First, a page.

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Patent protection provides an inventor/discoverer with an exclusive right to prevent or stop others from commercially exploiting the patented invention for a set period of time.
Patents are supposed to encourage innovation by providing the patent holder with an unchallenged opportunity to develop and profit from an idea. But it could be argued that patents are increasingly generating more problems than they are solving. In addition, they have led to the hording of data, which reduces collaboration and further limits progress.
Luckily there are some ambitious efforts trying to change this.
In today’s post, we will discuss some examples of these efforts.
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The Venetian Patent Statute. Source: Wikipedia
Patents are a form of intellectual property that provide the holder with the legal right to block others from manufacturing or selling an invention during a limited period of time. In exchange, the patent holder will publicly disclose the invention.
The use of patents began on the 19th March, 1474 when the the Venetian Patent Statute was established in the Republic of Venice.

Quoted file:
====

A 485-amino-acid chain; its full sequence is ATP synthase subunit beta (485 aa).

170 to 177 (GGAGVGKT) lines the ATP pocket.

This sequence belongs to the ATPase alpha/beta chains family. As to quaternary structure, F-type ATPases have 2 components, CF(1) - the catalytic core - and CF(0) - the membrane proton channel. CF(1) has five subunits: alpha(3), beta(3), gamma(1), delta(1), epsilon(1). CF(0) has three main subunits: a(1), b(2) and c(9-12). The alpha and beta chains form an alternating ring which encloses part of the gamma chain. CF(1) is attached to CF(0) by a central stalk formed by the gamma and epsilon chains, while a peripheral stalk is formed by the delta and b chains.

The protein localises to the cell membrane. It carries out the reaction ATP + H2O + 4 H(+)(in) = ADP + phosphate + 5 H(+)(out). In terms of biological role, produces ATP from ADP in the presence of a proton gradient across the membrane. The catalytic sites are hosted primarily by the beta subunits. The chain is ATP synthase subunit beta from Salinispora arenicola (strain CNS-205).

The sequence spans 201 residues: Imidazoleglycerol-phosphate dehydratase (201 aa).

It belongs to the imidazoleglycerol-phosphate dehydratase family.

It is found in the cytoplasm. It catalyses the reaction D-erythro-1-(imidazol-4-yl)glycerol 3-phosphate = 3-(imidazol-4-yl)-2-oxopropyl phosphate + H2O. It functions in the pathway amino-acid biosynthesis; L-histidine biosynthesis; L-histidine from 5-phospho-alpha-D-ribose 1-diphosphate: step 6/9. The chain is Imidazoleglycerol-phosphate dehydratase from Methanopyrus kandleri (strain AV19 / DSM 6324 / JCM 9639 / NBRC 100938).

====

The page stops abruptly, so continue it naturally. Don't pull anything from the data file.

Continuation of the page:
The republic of Venice (in red) across the Mediterranean. Source: Alchetron
The Venetian Patent Statute provided that patents may be granted for “any new and ingenious device, not previously made“, IF that invention was considered useful.
More recently, some folks in the research and legal worlds have started arguing that patents themselves are no longer “useful”.
Patents are suppose to encourage innovation, but in the US alone, the costs brought on by patent trolls (these are holding companies that acquire strategic patents and use legal threats to extract steep royalties) now amounts to 12% of business R&D spending (Source). It is literally blocking innovation rather than stimulating it – if there is no certainty of a profit to cover the cost of royalties, there will be no innovation.
Patent troll. Source: Medium
And patents also inhibit medical research.
Many biotech firms will stop working on novel potential therapies (and even block others from working on them) because there is not a long enough period of time left in the patent to make a “business case” for supporting it.
As we have discussed in a previous post here on the SoPD, 30% of all Phase II clinical trials do not continue on to Phase III not because the therapy fails in terms of efficacy or safety, but rather the companies behind the agent can not find a business model that will justify continuing.
Pause and think about that for a moment.
1/3 of all Phase II trials…
…because limited profits can be made.
This is crazy. What can we do?